Nicholas Hodder

Tom Allen
clock • 5 min read
Nicholas Hodder

Nicholas Hodder

Part of the IT Leaders 100 - a list of the most influential IT leaders in the UK

Nick has worked in the tech sector for more than 20 years, with brands including Panasonic, KLM, Hilton, BA, Microsoft and Google. His real passion, though, is in technology disruption - especially in the non-profit sector. That comes in useful in his role as Director of Digital Transformation at the Imperial War Museums, where most of his time is dedicated to understanding customers in a fast-moving digital landscape.

How do you ensure diversity is taken into account in your IT recruitment?

(Answers by a colleague on Nick's behalf)

Since Nick arrived he's paid close attention to the diversity of the team. I think this goes deep into his philosophical approach, which is really focused on growth mindset and learning. He gives us autonomy and the space to learn and develop our skills and knowledge, but I think he really encourages different perspectives. Like many cultural institutions and IT teams we've struggled to find those varied perspectives. We have a good gender balance, but the team was largely white and university educated. Nick has helped us focus on bringing in new talent through apprenticeships, which has resulted in developing a more diverse team. Nick is from a working class background and didn't go to university, so is also keen that we bring in more diversity in terms of class and education. If it costs £30k to go to university, does that mean all our graduates will now be from a limited pool of people who can afford that education? What do we do about that? We still have a way to go, but we're making really positive steps. This also carries through to user experience and service design, where we've made significant efforts to survey and engage with a much broader community.

Which technology are you currently most excited by?

Nick is excited by AI but seems most interested in blockchain. He has run several workshops internally as well as presenting externally on the subject of the exponential age with a particular focus on blockchain and its impact on society, our customers, and the way we conduct business in the future. That includes concepts around Web 3.0, NFTs, gaming and the metaverse. He points out that there are some real, practical and immediate applications for some of this technology, but also other opportunities and risks that are likely to play out over the next ten years. Nick has a really fun and engaging way of talking about these subjects that makes the easy to understand and has a real impact. He also sends you off to think about your own ideas and figure out future applications, which is really liberating.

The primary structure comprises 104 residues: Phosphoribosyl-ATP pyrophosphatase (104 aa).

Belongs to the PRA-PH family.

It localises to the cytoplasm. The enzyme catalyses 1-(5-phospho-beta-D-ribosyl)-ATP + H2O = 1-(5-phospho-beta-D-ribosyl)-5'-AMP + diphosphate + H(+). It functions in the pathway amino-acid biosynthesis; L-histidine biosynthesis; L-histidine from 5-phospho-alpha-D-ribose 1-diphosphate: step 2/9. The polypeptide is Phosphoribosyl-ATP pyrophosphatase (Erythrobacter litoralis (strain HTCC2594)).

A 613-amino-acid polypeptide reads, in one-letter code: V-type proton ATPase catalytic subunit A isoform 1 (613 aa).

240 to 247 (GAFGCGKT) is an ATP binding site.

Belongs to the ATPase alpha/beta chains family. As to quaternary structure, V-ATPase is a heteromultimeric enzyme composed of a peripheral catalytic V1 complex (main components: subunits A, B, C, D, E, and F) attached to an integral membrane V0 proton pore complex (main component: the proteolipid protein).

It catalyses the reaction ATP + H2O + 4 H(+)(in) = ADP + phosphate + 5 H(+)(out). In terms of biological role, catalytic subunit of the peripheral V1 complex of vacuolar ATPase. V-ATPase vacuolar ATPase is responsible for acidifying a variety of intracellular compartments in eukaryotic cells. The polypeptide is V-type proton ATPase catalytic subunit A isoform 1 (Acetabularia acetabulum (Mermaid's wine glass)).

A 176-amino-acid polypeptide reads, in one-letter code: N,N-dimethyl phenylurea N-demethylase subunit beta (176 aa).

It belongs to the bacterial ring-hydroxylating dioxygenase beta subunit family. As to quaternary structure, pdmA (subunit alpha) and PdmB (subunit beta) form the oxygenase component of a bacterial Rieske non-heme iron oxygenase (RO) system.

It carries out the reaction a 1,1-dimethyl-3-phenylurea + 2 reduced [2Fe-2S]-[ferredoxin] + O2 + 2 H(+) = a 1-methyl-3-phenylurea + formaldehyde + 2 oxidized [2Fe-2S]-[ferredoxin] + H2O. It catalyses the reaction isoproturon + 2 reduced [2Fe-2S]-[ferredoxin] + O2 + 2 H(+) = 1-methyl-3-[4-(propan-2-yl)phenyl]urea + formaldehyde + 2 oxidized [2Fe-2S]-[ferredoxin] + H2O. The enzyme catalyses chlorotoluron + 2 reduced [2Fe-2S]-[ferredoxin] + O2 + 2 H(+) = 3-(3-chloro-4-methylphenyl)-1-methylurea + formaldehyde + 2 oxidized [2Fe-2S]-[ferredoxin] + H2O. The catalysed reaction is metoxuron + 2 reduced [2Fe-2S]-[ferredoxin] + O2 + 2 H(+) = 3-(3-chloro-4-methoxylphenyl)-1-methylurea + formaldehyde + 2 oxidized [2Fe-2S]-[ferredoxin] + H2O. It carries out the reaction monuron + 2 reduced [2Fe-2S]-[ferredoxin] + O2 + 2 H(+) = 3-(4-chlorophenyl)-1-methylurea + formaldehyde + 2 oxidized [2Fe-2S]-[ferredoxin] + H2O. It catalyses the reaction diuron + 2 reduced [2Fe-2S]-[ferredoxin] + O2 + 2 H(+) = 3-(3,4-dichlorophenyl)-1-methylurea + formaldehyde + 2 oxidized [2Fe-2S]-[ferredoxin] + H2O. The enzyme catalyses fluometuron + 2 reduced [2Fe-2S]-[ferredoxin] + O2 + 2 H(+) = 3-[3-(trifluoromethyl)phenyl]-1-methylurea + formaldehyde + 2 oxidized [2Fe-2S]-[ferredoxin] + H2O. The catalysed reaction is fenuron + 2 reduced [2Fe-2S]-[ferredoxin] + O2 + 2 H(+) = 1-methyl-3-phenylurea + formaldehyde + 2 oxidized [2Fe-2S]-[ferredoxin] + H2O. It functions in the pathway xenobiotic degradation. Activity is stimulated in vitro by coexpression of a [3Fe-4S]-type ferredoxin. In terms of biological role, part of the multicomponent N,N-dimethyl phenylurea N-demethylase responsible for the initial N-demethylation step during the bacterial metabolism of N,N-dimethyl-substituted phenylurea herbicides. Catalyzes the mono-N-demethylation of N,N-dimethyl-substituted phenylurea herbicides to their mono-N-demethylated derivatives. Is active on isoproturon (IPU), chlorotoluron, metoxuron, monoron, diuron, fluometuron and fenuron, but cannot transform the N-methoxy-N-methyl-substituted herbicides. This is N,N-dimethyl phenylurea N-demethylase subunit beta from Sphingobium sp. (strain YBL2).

What do you to unwind?

Nick seems to be interested in everything. He's told us he has ADHD, which seems to explain a lot (including why he's also so interested in neurodiversity), but also why he can't stop discovering and trying new things. His interests include music, cinema, making short films, comedy writing, being an amateur barista, playing football, coaching his daughter's football team, snowboarding and probably a hundred other things he hasn't accidentally let slip yet.

If you were an animal (other than human), which animal would you be and why?

I think Nick is probably a monkey. He's curious and is always interested in new things. He'll play with new things and isn't afraid to break them (that could be considered bad - but he hasn't destroyed anything too important yet). He's also social, caring and looks after his team. He protects us but also lets us make our own mistakes. He's always there when we need him. He's the leader of our group of monkeys. I think it's a 'troop' of monkeys? But it might a barrel?

What makes you laugh?

There are a lot of things that make Nick laugh. Normally it's the stuff that might otherwise make us cry, which is useful. If something is hard, difficult or stressful Nick will always find some joke to make that adds levity to the situation and reduces its importance or pressure. It gives us the breathing room we need to figure out a productive answer without stressing. He laughs a lot at anything around the concept of perfection. He thinks perfection is a sort of ridiculous and unhelpful concept. He's taught me that when you let perfection go it liberates you, and it's not something I'd thought about much before until I met him.

How did you get into IT?

Nick left school at 16 and went on to found a video production business with the help of a grant and mentorship from The Prince's Trust. This was at the nascent point of the web, and various universities were experimenting with very early video streaming. Nick's company was hired by a team to help the team with the streaming project, which resulted in Nick getting really into the detail of compression, decompression and something called chroma sub-sampling. Nick ended up working on video streaming projects full time and eventually gained more senior roles in the technology sector at companies like Sun Microsystems and Google. Having worked in several non-profit initiatives at Google he was keen to see how he could apply his experience to digital transformation in the non-profit world, so left in 2014 to start a new chapter in his career in the non-profit sector in organisations such as Guide Dogs, EY Foundation and Imperial War Museums.

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